This is review number four hundred and thirty five. This anime is part of the Winter 2015 lineup, and it’s called Death Parade. It’s a twelve episode anime about a bunch of dead people playing bar games. It’s a really good show.
The anime follows Arbiters as they decide among two people who goes to heaven and who goes to hell. The two people play a friendly game decided by the Arbiter, and this helps in their judgement. Of course, nothing is ever that simple and the plot thickens as the game unfolds. Did you live a life good enough to send you to heaven?
Taking the Pants Off
I remember there was a Young Animator Training Project short called Death Billiards that featured the same bartender. Apparently, the idea was expanded into a series called Death Parade. So basically, it’s more than just billiards. You’ll get other games as well as they parade them in the many episodes. That sounds pretty fun. I never got around to watching the YATP short, because I got busy around that time, but I was pretty excited to try this anime. Death Parade is a really interesting show. It’s kinda hard to explain what the anime is really about, but it’s one of those shows that will really get you thinking. A lot of the individual stories are actually open for interpretation, and I wish I could’ve written episodic reviews of this one because I could write long paragraphs about each episode. It’s just so well written, so thought provoking and so open for debate that it makes you want to rewatch the show over and over. I love strongly written shows, because I always like to get my mind tumbling when I watch something. Be it a movie or a series or even a simple short, if it’s tightly written with a clear direction then I would smile excitedly. You rarely come across them, so I always welcome shows that really try hard. Death Parade checks all the boxes for me, so you can just stop reading right now and go watch the anime if you haven’t already.
Welcome to Purgatory
The first two episodes are really where the anime lays out the exposition that serves as backbone for the entire series. It also serves as the first course to whet your appetite, or overwhelmingly confuse you. I’ll explain that later. For now though, the first two episodes explains the main premise. We follow two people that came out of an elevator, discovered they’re stuck in the floor, and the bartender explained that they’re going to play a game. The first episode focuses on the two people and the game they are playing. It’s a pretty straight forward game, but the plot thickens as they near the completion of it. We discover more things about the characters, we understand why they are playing the game and we now wait while the winner is determined. So basically, the players are in a weird purgatory zone and they are now being judged for their past actions. One person goes to Heaven while another goes to Hell. It’s simple as that. The bartender adjudicates the entire thing, and he makes the decision afterwards. As viewers though, the show encourages you to play judge as well but there’s a small twist. The judges already know the stories of each player and the game just helps in their decision. The audience is more like an invited viewer like the many mannequins littered in the first episode. They just watch on as the game is played and they remain quiet. You discover details as it’s presented to the players and you try to make your decision as well.
Personally, I couldn’t really make a decision because humans are pretty complicated. I try to decide who goes to hell, but I really don’t want to. Instead, I look on as the judge makes the decision. Here’s the fun part about the anime: the judge got the answer wrong. The show acknowledges this, but the judge is completely unaware though. It displays early on that the system isn’t perfect, and decisions are still as subjective as they can be. The judges may not be human, but they’re not really supreme beings that can make the correct call as well. They try to put a person in either the black or the white, while not fully realizing humans are a collection of many different colors. And at the end of each episode, you are invited to think back, who would you have sent to hell? And can you stand by that decision?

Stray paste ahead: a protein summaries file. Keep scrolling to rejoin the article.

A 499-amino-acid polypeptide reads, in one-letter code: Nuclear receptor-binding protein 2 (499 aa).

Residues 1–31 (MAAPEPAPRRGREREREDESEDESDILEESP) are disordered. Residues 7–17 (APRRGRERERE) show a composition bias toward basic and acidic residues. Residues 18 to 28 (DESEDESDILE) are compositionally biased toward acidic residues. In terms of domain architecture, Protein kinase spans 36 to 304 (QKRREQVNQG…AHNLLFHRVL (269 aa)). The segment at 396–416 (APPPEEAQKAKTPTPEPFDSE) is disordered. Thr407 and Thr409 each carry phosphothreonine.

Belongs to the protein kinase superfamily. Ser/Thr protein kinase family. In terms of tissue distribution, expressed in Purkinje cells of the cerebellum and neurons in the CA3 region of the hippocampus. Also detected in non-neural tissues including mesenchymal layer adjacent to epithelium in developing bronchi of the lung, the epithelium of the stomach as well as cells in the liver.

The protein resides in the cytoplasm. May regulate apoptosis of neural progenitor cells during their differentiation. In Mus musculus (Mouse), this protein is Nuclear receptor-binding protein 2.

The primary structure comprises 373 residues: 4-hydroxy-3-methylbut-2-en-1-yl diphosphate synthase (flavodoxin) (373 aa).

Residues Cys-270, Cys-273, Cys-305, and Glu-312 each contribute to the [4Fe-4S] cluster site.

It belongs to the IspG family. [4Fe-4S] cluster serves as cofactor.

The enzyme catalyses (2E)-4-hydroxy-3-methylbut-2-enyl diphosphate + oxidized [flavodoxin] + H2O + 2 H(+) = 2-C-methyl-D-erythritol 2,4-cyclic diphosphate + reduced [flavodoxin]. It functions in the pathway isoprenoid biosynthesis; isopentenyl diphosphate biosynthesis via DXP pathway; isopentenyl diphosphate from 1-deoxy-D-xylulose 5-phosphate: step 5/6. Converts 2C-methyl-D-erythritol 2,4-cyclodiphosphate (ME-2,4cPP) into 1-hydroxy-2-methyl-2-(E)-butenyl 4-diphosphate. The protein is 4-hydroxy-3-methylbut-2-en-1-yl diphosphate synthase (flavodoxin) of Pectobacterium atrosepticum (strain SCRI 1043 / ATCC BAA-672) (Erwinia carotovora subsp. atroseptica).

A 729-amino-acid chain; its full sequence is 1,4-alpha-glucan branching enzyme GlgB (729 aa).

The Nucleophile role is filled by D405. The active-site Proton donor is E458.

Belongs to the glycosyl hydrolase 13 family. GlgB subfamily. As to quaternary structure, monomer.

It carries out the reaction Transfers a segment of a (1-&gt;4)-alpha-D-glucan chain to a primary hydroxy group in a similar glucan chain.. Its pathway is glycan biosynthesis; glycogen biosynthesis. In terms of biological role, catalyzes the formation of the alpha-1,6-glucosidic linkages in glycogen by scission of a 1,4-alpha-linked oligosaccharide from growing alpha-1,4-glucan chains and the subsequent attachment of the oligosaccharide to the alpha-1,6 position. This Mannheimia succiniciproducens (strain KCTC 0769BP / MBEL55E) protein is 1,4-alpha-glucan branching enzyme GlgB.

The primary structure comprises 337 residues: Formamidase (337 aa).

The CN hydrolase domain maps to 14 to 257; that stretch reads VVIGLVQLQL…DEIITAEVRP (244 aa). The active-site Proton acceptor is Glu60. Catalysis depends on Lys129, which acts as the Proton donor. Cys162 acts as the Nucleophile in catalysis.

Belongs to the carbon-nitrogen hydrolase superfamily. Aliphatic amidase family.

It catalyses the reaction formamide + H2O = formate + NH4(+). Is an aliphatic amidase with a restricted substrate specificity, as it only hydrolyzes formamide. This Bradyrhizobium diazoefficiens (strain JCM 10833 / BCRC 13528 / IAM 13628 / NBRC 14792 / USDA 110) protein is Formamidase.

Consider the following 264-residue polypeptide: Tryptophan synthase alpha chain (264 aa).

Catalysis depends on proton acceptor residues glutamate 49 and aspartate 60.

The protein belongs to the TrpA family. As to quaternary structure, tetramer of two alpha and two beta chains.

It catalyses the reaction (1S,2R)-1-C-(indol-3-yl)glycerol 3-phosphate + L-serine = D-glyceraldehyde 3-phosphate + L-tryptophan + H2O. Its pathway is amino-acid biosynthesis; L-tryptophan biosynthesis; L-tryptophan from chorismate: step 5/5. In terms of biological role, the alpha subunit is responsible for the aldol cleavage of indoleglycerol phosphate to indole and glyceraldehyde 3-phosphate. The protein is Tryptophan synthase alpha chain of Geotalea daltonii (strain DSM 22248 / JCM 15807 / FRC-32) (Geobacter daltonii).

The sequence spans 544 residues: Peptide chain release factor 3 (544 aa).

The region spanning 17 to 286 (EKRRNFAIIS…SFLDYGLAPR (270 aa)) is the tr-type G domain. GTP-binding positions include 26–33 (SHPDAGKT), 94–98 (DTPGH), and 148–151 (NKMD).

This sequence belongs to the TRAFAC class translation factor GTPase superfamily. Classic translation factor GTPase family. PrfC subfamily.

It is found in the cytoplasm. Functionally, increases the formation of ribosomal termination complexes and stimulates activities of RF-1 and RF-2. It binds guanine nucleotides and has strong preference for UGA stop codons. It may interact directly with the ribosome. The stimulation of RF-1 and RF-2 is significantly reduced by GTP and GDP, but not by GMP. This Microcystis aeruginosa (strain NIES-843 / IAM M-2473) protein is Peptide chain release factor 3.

Ah damn, see. I wrote two long ass paragraphs just discussing the first episode vaguely. That’s the beauty of the anime. It’s just rich with so many details to discuss and uncover. The second episode focuses on the events of the first episode, but the point of view is in the eyes of the judges. Basically, the process of judging someone is explained here. It’s a fun take on the first episode, since a lot of the smokes and mirrors were slowly uncovered. More importantly, the world building is established here. The judges are some sort of puppet, and there are a lot of characters that are introduced. These recurring characters help establish the world of this weird purgatory, and it also slowly implants the main story of the anime. Yeah, despite the episodes focusing on people playing games, there is one over arcing story the anime focuses on bits and pieces at first and then dives into as the show ends. It basically involves this chick:
I’ll explain the main story later. For now, let me gush about the world building of the anime. This show doesn’t do a lot of exposition and it’s a double edged sword for the series. For me, I love it. You just slowly walk into the world the characters live in, and you slowly understand their roles without anyone explaining it. There is one character that you can call gawd, but the show itself doesn’t really establish it. You are left to explore and uncover the world on your own. Again, I love it. The way the games are done, the way memories are uncovered, the various floors that the elevator opens into, and the various characters living in this world are just all smartly established. Nothing really feels forced, and you easily buy into the fantasy elements of the show. It just oddly works and you just sit back and enjoy the spectacle of it all. This is how world building should be done. You create a solid world and you slowly uncover parts of it. This is really one of the main aspects of the show that I really enjoyed. With its laidback atmosphere, the world of Death Parade just feels very natural.